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On May 2-5, Christian Theological Seminary’s PhD Program in African American Preaching and Sacred Rhetoric held the second annual Mixed Methods Preaching Conference, made possible by the Transformative Grant from the Gilead COMPASS Faith Coordinating Center at Wake Forest School of Divinity. The virtual conference centered on the theme “Preaching the Inexhaustible Love of God” and was co-hosted by Dr. Frederick D. Haynes III, pastor of Friendship-West Baptist Church, Dallas, Texas, Dr. Gina Marcia Stewart, pastor of Christ Missionary Baptist Church, Memphis, Tennessee, and Bishop Claude R. Alexander, pastor of The Park Church of Charlotte, North Carolina. Pastors and preachers from around the country attended.

During his opening remarks, program director Dr. Frank Thomas shared reflections on the PhD program: “In 2013, I put out a call for scribes and scholars to study African American preaching and teaching. Now this program has 21 students in 2 cohorts. This conference is a vision emerging out of the program itself. We believe the beauty of African American preaching and teaching can generate a preaching renaissance to revive Christianity in the 21st century.” Dr. Thomas also shared a personal story about the powerful effect preaching had on his life when, as a young man, his friend died tragically. He attended the funeral and felt the fog of death was heavy on the air. He shared, “In the midst of the fog of death, the preacher and the preached word changed my outlook and perspective on death. Amazingly, and to my surprise, I felt better. I felt a sense of hope, and I wondered what he did and how he did it. I never forgot how that made me feel.” This ignited a passion in Dr. Thomas for the power and import of good preaching.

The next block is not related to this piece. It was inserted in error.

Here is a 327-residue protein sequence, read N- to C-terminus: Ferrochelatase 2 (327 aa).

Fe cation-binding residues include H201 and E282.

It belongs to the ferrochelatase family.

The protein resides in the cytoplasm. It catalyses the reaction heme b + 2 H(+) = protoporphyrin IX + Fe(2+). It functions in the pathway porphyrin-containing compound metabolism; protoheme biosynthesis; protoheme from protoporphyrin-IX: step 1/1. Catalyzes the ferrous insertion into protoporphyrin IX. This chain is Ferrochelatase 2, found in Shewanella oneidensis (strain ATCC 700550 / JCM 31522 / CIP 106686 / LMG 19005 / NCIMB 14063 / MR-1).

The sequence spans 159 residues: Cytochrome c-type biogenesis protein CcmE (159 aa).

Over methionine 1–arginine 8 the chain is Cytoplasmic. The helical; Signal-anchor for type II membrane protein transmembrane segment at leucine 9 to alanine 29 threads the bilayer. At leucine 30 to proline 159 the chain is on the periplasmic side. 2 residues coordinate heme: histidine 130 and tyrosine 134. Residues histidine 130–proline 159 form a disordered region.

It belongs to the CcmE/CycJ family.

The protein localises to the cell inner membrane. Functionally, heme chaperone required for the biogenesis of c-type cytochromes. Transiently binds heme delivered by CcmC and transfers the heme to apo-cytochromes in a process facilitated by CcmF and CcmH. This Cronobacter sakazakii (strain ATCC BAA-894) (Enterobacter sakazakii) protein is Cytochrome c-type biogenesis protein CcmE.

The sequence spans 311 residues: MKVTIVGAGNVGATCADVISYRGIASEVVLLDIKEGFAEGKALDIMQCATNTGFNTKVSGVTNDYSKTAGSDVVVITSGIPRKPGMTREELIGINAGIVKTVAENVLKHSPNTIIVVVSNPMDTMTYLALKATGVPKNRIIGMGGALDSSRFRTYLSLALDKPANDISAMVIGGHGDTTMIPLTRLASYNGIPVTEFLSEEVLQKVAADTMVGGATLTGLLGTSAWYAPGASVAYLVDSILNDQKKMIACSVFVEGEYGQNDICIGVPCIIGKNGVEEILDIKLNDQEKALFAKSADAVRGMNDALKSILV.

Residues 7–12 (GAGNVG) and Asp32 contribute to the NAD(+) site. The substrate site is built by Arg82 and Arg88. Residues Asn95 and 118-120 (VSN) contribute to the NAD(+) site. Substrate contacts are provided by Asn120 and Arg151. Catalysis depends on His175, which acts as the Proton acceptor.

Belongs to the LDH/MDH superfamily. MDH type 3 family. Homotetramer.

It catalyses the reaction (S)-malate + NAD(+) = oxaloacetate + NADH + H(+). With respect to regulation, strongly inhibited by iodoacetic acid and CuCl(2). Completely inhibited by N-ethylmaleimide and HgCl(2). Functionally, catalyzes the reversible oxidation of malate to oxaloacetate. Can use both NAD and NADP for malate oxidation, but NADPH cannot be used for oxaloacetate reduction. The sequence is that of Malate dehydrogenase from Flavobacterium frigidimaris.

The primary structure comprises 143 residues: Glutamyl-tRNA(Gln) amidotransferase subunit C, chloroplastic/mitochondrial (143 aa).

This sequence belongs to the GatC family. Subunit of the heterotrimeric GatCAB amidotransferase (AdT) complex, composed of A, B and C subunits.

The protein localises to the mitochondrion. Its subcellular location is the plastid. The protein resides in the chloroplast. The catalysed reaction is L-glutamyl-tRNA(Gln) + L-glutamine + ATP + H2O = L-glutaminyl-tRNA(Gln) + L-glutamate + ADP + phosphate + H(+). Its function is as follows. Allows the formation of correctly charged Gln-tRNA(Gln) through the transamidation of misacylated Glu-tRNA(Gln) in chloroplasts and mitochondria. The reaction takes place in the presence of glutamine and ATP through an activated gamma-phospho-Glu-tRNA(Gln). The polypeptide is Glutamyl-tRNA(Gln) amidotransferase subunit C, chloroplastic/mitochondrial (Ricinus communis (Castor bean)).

The Mixed Methods Preaching Conference focused on improving participants’ preaching through teaching clarity of method and practicing the art live with immediate feedback. Each day included a combination of plenary sessions, preaching lectures, panel discussions, moderated question and answer sessions, and preaching labs. Speakers highlighted topics like the intersection of public health and religion, HIV/AIDS and communities of color, developing a Black Queer hermeneutic, and addressing health and wellness in the faith community.

Although the conference was virtual, it had a highly interactive and communal feel. Worship music was led in person and broadcast live to participants. An entire section of the virtual hosting platform was dedicated to allowing participants to network with one another. One session featured an interactive candlelit centering moment from CTS PhD student Nicole McDonald: “This candle holds space for you. The inexhaustible love of God is a fire that never burns out.” In preaching labs led by CTS PhD students, conference participants were asked to write a sermon centered on this theme. Rather than simply turning it in for critique, participants were given the opportunity to workshop sermon development, preach the sermon virtually, and receive immediate feedback. Please join CTS in congratulating our PhD students for putting on a successful conference that promises to have an exponential impact on those who hear its preachers for years to come.

The Mixed Methods Preaching Conference is one of the ways in which the PhD Program lives out its mission: “to teach and expose the genius, depth, beauty, history, power, and imagination of the Black preaching tradition in order to generate a preaching renaissance to revive American Christianity in the 21st century.” Learn more about CTS’s PhD Program in African American Preaching and Sacred Rhetoric here.